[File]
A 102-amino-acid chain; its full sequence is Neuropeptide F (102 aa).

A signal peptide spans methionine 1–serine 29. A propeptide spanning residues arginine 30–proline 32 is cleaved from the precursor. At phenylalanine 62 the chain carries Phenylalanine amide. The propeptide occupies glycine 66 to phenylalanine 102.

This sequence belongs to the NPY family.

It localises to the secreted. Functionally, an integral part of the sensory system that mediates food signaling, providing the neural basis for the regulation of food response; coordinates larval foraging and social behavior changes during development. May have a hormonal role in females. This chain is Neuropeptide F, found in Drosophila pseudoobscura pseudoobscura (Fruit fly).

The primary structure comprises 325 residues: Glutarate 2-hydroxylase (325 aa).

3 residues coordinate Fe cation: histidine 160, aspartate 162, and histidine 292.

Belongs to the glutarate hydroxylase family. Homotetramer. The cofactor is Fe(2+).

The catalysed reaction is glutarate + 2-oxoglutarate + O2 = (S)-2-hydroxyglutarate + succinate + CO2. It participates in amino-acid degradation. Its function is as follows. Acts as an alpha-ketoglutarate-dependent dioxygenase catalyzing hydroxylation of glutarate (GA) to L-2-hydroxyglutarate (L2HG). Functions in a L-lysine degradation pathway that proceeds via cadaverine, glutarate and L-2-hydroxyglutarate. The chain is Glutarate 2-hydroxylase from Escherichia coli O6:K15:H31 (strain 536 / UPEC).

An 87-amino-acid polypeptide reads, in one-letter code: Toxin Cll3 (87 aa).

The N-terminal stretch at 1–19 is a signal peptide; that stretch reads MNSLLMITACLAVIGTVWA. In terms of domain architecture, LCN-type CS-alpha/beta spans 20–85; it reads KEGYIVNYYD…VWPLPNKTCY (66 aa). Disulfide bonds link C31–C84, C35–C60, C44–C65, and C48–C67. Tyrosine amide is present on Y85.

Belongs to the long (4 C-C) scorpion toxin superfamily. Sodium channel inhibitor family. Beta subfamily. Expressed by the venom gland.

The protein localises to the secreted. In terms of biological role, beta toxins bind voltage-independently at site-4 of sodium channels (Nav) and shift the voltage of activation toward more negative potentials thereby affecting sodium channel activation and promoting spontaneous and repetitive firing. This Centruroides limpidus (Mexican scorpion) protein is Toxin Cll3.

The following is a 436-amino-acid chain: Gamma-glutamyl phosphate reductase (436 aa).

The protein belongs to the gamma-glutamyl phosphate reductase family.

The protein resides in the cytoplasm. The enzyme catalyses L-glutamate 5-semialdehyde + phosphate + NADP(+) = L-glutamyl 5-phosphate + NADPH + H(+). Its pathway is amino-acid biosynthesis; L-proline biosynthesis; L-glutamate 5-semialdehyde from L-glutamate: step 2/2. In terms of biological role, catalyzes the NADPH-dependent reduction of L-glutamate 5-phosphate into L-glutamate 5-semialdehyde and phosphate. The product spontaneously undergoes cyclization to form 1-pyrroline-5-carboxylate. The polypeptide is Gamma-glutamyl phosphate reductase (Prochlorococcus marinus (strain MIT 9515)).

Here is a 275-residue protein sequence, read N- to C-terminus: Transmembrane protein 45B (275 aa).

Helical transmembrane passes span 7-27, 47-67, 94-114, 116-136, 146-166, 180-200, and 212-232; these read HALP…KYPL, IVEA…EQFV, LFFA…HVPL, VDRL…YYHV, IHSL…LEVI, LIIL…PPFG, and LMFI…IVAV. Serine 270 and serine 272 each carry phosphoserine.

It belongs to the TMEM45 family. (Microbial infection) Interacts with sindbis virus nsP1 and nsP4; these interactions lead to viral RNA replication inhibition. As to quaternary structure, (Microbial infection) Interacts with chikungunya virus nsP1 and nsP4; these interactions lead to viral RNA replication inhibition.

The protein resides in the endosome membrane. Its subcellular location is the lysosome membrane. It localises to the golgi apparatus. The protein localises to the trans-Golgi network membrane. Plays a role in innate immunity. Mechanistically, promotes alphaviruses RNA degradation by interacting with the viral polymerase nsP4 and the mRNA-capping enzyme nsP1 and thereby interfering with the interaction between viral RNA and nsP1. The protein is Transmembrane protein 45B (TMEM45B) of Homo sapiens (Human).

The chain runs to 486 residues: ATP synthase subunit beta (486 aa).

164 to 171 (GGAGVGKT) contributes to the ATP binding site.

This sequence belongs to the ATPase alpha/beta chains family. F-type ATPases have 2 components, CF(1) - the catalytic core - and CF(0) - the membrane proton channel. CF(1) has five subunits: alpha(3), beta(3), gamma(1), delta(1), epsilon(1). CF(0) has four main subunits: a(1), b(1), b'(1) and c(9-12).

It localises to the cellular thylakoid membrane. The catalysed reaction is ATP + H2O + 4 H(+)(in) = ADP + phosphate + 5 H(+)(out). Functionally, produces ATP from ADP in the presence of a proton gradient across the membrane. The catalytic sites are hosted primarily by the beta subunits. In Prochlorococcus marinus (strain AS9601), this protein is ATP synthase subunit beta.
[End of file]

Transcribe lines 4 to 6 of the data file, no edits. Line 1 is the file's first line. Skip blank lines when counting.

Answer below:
It localises to the secreted. Functionally, an integral part of the sensory system that mediates food signaling, providing the neural basis for the regulation of food response; coordinates larval foraging and social behavior changes during development. May have a hormonal role in females. This chain is Neuropeptide F, found in Drosophila pseudoobscura pseudoobscura (Fruit fly).

The primary structure comprises 325 residues: Glutarate 2-hydroxylase (325 aa).

3 residues coordinate Fe cation: histidine 160, aspartate 162, and histidine 292.